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Java 8 Functional Interface

A functional interface is a concept that was introduced in Java 8. An interface that has the only a single abstract method and marked with @FunctionalInterface annotation is called functional interface.

The functional interface is used to support the functional programming approach, lambda expression, and method reference as well.

A functional interface is also known as SAM interface because of the Single Abstract Method (SAM).

Let's see how to create a functional interface, although Java provides various built-in functional interfaces that we have summarized in the table at the end of the topic.

Example: Functional Interface

We are creating a functional interface that is marked with annotation and contains only a single abstract method.

@FunctionalInterface
interface Printable{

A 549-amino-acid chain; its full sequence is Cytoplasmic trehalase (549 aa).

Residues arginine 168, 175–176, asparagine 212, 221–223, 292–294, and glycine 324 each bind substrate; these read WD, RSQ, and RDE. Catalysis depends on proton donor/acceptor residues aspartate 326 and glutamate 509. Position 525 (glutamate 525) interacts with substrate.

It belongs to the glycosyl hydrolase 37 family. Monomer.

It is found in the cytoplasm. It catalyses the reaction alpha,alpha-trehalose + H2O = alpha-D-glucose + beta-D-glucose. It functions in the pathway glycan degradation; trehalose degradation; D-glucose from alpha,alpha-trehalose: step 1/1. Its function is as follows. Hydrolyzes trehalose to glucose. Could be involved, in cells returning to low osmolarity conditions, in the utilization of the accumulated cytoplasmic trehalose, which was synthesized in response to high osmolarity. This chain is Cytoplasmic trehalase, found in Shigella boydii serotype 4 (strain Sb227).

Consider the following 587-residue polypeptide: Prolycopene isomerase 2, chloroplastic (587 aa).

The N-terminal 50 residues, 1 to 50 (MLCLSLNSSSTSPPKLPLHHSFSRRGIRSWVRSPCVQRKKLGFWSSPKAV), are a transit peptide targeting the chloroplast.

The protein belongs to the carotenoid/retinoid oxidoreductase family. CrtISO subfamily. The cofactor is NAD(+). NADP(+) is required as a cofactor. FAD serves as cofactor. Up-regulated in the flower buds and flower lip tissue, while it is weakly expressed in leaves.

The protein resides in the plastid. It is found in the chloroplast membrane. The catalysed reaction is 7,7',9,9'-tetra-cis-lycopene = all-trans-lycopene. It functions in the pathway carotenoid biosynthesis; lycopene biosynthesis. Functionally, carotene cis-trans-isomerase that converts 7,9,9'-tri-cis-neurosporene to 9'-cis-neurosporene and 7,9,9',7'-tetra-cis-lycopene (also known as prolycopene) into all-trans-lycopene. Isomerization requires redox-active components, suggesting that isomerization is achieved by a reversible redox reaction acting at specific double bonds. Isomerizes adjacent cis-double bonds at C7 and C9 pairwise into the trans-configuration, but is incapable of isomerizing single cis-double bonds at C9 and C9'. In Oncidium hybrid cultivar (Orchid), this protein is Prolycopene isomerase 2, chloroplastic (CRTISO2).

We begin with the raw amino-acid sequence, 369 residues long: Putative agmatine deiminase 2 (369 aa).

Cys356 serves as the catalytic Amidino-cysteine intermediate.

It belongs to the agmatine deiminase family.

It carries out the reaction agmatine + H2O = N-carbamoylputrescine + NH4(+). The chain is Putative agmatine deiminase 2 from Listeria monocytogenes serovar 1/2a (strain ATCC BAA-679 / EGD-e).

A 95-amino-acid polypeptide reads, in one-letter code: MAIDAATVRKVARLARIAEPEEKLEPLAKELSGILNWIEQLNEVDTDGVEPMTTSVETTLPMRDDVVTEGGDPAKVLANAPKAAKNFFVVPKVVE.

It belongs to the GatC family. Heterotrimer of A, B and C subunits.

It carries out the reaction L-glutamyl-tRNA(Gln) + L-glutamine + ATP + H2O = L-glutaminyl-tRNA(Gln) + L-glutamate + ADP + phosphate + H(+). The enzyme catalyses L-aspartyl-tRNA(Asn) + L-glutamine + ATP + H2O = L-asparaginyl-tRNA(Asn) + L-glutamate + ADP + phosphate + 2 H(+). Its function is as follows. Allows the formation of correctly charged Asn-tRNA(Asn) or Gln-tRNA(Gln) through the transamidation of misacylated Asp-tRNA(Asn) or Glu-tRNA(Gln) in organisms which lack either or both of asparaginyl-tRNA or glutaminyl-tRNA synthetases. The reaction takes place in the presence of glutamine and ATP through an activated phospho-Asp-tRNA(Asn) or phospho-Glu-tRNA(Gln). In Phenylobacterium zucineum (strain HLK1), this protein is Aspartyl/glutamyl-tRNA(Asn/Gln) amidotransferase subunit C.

public void print();
}

Example: Wrong Functional Interface

If we use functional interface annotation with an interface that has more than one abstract methods then the compiler will generate an error.

@FunctionalInterface
interface Printable{
        public void print();
        public void print3D();
}


Error:
Invalid '@FunctionalInterface' annotation; Printable is not a functional interface

Functional Interface With Non-Abstract Methods

A functional interface can have default and static methods also like normal interface but only one abstract method. Below is a valid functional interface.

@FunctionalInterface
interface Printable{

	// Abstract method
	public void print();

	// non-abstract (static) method
	public static void print3D() {
		System.out.println("3D Printing");
	}
}

How to implement a functional interface?

A functional interface can be implemented either by using lambda expression or method reference. To understand lambda expression you can visit our <a href=”lambda-expression”>Lambda Expression</a> topic.

Let's see some examples to implement a functional interface.

Example: Functional Interface